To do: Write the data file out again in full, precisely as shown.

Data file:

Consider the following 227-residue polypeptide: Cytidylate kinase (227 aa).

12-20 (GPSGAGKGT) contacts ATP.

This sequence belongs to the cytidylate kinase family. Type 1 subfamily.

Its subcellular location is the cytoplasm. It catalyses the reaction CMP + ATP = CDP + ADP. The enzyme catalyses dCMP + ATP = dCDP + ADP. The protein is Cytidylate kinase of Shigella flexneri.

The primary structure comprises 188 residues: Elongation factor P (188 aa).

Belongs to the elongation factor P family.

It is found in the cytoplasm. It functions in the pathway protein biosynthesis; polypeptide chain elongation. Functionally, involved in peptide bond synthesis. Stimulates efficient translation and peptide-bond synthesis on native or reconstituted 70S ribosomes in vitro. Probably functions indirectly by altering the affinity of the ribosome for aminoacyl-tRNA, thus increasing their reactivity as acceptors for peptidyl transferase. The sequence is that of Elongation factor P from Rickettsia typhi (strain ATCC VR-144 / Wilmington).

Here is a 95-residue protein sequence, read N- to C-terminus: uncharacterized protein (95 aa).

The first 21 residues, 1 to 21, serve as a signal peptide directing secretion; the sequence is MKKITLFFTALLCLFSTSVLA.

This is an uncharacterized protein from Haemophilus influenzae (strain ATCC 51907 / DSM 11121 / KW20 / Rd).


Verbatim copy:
Consider the following 227-residue polypeptide: Cytidylate kinase (227 aa).

12-20 (GPSGAGKGT) contacts ATP.

This sequence belongs to the cytidylate kinase family. Type 1 subfamily.

Its subcellular location is the cytoplasm. It catalyses the reaction CMP + ATP = CDP + ADP. The enzyme catalyses dCMP + ATP = dCDP + ADP. The protein is Cytidylate kinase of Shigella flexneri.

The primary structure comprises 188 residues: Elongation factor P (188 aa).

Belongs to the elongation factor P family.

It is found in the cytoplasm. It functions in the pathway protein biosynthesis; polypeptide chain elongation. Functionally, involved in peptide bond synthesis. Stimulates efficient translation and peptide-bond synthesis on native or reconstituted 70S ribosomes in vitro. Probably functions indirectly by altering the affinity of the ribosome for aminoacyl-tRNA, thus increasing their reactivity as acceptors for peptidyl transferase. The sequence is that of Elongation factor P from Rickettsia typhi (strain ATCC VR-144 / Wilmington).

Here is a 95-residue protein sequence, read N- to C-terminus: uncharacterized protein (95 aa).

The first 21 residues, 1 to 21, serve as a signal peptide directing secretion; the sequence is MKKITLFFTALLCLFSTSVLA.

This is an uncharacterized protein from Haemophilus influenzae (strain ATCC 51907 / DSM 11121 / KW20 / Rd).